My whole point in writing this is that you don’t always know what emotional or psychological trauma you’re trudging through life with. It can be painful, but it cannot be ignored because one way or another, it will find you. I’ve been binge eating like crazy lately, and I can only attribute it to what I’ve been talking to my therapist about. I like this from, “There is no “right” or “wrong” way to think, feel, or respond, so don’t judge your own reactions or those of other people. Your responses are NORMAL reactions to ABNORMAL events.” The site also says that trauma can be caused by commonly overlooked causes, such as surgery, especially in the first three years of life. Well, there you have it.

Hopefully, I’ll be able to work through it. I’ve come this far.

As always, stay in the light, my friends.

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When people started talking about defunding the police, I thought, “Oh my god, why would they do that?” until I later learned that term didn’t mean completely removing funds from the department but reallocating them to other services. I’m not saying it’s the right thing to do, and I’m NOT here to argue any one position. But reallocating money to some services makes sense to me, especially when it comes to the mentally ill.


I remember a conversation I had very recently — a friend said she was concerned that her brother, who was mentally ill, was going to get shot by the police one day because he didn’t always follow commands and had problems distinguishing his thoughts from reality. She said she told every police officer she came across to watch out for her brother. That’s sad, but for her and her family, it’s a very real concern.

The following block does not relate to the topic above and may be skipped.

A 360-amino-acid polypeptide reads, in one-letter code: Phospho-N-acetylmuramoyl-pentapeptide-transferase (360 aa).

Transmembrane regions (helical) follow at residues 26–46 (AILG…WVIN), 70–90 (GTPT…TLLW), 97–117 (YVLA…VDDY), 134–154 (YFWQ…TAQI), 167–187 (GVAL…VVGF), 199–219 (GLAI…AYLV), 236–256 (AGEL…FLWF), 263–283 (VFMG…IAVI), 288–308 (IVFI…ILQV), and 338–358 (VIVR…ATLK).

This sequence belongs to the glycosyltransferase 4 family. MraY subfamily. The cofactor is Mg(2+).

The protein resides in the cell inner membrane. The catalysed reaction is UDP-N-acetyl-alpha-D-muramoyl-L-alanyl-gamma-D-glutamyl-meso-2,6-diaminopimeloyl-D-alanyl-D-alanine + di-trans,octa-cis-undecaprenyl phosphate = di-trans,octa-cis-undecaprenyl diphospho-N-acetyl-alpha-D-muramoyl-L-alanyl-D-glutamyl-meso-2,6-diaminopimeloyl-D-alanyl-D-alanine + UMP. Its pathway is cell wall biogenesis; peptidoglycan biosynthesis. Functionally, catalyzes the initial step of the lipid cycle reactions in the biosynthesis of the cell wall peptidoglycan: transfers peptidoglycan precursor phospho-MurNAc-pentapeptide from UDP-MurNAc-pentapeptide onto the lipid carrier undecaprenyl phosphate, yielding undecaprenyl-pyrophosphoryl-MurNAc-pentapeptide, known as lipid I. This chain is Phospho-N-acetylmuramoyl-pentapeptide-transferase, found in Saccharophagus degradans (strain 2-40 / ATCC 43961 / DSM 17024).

Again, I’m not saying the police are bad guys, and I’m very grateful for their service and dedication to their communities. What I am trying to say is that maybe their time would be better spent on actual criminal activity and not be spent on de-escalating situations where mentally ill persons are involved. I realize sometimes it might be needed, but there is a large number of mentally ill people incarcerated when sometimes they don’t need to be.

Mental Health America, an advocacy group, says that in the past 50 years, the U.S. has gone from institutionalizing people with mental illness to incarcerating them at unprecedented rates, putting recovery out of reach for million of Americans. On any given day, 300,000 to 400,000 people with mental illness are under “correctional control.”

This is attributed to a lack of state hospital beds in the country, as well as a lack of proper training for law enforcement officials to identify mentally ill persons (which makes sense if the situation is dangerous and they don’t have time to suss out many details).